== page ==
As a Six Sigma project moves into the Analyze phase, team members identify possible sources of variation, underlying root causes, and areas for improvement. It is here where assumptions or hypotheses about a process, product, or service are made and validated using tests based on sample data. This course will familiarize you with some of the advanced hypothesis tests used in Six Sigma, such as test for proportions, variances, and analysis of variance (ANOVA). You will learn how to use Paired-comparison t-test and chi-square tests for validating hypotheses. This course is aligned to the ASQ Body of Knowledge and is designed to assist Green Belt candidates toward achieving their certifications and becoming productive members of their Six Sigma project teams.

**Target Audience**

Candidates seeking Six Sigma Green Belt certification; quality professionals, engineers, production managers, and frontline supervisors; process owners and champions charged with the responsibility of improving quality and processes at the organizational or departmental level

**Hypothesis Tests for Variances and Proportions in Six Sigma**

- identify types of hypothesis tests
- distinguish between examples of paired-comparison and two-sample t-tests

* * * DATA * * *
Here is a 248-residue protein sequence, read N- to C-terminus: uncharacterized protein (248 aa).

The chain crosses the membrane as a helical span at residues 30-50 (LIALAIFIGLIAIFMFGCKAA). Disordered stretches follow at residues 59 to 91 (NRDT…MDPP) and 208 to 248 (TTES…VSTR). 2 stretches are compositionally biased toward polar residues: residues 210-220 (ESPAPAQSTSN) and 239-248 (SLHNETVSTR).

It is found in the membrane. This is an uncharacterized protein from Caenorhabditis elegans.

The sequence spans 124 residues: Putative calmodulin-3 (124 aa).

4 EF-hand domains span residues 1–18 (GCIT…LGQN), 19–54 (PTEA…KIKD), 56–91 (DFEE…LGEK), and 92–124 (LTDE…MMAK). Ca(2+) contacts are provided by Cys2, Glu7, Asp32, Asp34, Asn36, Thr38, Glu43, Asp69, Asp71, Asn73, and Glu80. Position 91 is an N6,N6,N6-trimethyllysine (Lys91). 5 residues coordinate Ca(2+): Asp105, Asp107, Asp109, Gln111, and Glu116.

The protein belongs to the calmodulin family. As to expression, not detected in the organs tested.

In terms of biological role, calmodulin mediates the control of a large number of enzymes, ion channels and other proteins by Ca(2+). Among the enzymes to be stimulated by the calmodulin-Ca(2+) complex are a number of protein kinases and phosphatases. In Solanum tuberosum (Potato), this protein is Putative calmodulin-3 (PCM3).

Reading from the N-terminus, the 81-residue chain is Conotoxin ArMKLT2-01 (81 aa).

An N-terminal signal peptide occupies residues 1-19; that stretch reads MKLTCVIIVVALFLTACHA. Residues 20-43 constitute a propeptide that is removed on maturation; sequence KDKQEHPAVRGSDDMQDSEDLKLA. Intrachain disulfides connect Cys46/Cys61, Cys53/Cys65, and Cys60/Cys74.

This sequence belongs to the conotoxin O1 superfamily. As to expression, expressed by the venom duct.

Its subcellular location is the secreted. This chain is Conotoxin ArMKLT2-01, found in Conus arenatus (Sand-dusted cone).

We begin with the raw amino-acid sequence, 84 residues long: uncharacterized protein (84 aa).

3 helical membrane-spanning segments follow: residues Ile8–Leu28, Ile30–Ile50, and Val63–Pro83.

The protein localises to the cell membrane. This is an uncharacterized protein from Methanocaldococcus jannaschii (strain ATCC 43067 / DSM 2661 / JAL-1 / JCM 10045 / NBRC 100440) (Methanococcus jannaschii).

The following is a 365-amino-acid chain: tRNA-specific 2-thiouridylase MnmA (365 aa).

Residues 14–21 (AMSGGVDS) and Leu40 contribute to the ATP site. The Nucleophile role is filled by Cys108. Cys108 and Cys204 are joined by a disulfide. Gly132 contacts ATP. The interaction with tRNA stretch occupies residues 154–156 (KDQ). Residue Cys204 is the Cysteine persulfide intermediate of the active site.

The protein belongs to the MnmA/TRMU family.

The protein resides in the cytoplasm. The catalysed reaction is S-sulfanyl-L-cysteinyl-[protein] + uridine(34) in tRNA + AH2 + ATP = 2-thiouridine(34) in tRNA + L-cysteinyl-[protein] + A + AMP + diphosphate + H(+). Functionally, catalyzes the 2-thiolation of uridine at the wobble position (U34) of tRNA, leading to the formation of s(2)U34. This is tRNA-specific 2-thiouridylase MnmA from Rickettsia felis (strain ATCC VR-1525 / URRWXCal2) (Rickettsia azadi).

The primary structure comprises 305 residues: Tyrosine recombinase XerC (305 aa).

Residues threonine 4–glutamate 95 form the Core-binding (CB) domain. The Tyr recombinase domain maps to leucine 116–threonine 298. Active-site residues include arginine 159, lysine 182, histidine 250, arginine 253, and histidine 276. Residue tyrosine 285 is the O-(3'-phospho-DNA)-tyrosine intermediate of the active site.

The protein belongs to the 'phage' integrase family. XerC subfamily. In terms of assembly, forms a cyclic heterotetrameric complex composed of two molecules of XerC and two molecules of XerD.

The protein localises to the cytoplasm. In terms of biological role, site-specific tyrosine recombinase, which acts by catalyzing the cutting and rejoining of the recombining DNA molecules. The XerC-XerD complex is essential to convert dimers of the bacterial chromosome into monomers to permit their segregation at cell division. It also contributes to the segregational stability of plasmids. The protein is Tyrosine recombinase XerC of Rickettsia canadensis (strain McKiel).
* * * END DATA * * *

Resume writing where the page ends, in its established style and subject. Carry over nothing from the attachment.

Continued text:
- interpret the results of a given paired-comparison t-test using the critical value method
- interpret the results of a given paired-comparison t-test using the p-value method
- determine whether to accept a null hypothesis based on given paired-comparison t-test results
- conduct a one-sample test for variance, given a scenario
- conduct a one-sample test for variance
- conduct a two-sample test for variance, given a scenario
- conduct a two-sample test for variance
- recognize the required sample size for a test for proportions, given the hypothesized proportion
- conduct a one-sample test for proportion, given a scenario
- conduct a two-sample test for proportion, given a scenario
- conduct one- and two-sample tests for variance
- match ANOVA concepts to their corresponding definitions
- conduct a one-way ANOVA test, given a scenario
- conduct a one-way ANOVA test for means
- recognize valid parameters and interpretations related to chi-square tests
- use a given contingency table to perform a chi-square test
- conduct a chi-square test, given a scenario